What to expect from Ramaphosa’s new recovery plan for South Africa

The National Economic Development and Labour Council (Nedlac) has agreed to an action plan for South Africa’s economic recovery, the presidency said in a statement on Tuesday evening (15 September).

The plan will is directed towards building confidence and placing South Africa on a path of investment and growth.

“Social partners have identified priority areas for rebuilding the economy as well as structural reforms and other programmes which will enable sustainable and inclusive growth with an intensive focus on job creation,” the presidency said.

While the final details of the plan will only be announced once it is finalised by cabinet, the presidency said that a core focus will be on addressing Eskom’s structural and funding problems.

“Social partners have also agreed on a social compact which commits government, business, labour and community to mobilising funding to address Eskom’s financial crisis in a sustainable manner – in return for an efficient, productive and fit-for-purpose Eskom that generates electricity at affordable prices for communities and industries,” it said.

A copy of the agreement, which has been seen by Bloomberg, calls for Eskom’s R488 billion of debt to be reduced and for adequate resources to be “mobilised” to ensure it becomes financially sustainable – but is scant on detail on how this will be done.

The plan makes no mention of a previous proposal for the Public Investment Corp, which manages the pensions of state workers and has assets of R2.1 trillion, to take over part of Eskom’s debt. Institutions that make funds available must do so within the mandates and risk-mitigation processes can’t be compromised, it says.

Other key points of the agreement include:

  • The pact commits the government to removing all regulatory obstacles that hinder companies from generating their own electricity, while businesses agreed to implement projects to add 2,500 megawatts of supply within two years;
  • The government also agreed to buy an additional 2,500 megawatts of emergency power, 500 megawatts more than previously announced;
  • Eskom was given the green light to renegotiate overly onerous contracts with coal suppliers and independent producers of green power that supply the national grid as soon as possible;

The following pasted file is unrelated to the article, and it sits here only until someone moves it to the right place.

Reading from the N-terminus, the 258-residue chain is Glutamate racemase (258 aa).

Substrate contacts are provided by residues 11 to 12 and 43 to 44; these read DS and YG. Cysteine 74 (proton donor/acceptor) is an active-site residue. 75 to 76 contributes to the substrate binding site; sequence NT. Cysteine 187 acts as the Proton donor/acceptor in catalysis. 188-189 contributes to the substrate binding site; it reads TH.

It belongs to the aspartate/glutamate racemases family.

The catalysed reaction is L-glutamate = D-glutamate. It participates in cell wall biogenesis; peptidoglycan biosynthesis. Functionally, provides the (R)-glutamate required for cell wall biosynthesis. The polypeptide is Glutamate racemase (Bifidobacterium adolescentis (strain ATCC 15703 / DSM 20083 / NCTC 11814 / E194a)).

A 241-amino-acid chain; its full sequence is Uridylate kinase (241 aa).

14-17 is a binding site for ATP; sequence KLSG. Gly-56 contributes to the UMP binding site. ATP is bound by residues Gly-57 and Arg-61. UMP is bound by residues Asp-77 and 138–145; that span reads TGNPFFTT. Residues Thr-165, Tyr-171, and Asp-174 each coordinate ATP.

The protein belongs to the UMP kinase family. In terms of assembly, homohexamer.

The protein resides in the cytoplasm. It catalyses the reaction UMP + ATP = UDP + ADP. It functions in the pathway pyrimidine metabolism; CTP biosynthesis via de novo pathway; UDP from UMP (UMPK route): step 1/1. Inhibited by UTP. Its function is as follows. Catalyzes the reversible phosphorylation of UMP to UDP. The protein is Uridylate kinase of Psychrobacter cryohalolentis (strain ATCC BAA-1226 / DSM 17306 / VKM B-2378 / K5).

The president welcomed the social partners’ plan for economic recovery as a demonstration of collaboration that had produced “a significant milestone in the history of our democracy and the advent of a new era of confidence” .

“This is a great achievement that rises to the challenge of the moment,” he said.

Infrastructure development 

BusinessDay reports that another key pillar of the plan will be infrastructure, with a massive development drive seen as key to driving recovery post-lockdown and creating jobs.

This comes after the presidency published a list of projects of ‘priority infrastructure projects’, which is expected to pave the way for the beginning of private investment in a R2.3 trillion program over the next decade.

President Cyril Ramaphosa has said that infrastructure development will form a key part of South Africa’s economic response to the coronavirus pandemic.

“Investors from the multilateral development banks, development finance institutions and the private sector all showed a strong appetite to make the necessary investments to meet South Africa’s extensive and diverse infrastructure needs,” he said in a statement in July.

“In the coming weeks, we will work with our social partners to finalise an economic recovery programme that brings together the best of all the various proposals. The most important part of that programme must be the protection and the creation of jobs.”

Ramaphosa said that if the country is to recover from the worst effects of the pandemic, it also needs well-crafted public employment schemes.

“Creating jobs for people that add value to their communities through maintenance, care work and other services, keeps people engaged in productive activity. It helps them to retain and to develop skills,” he said.


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What to expect from Ramaphosa’s new recovery plan for South Africa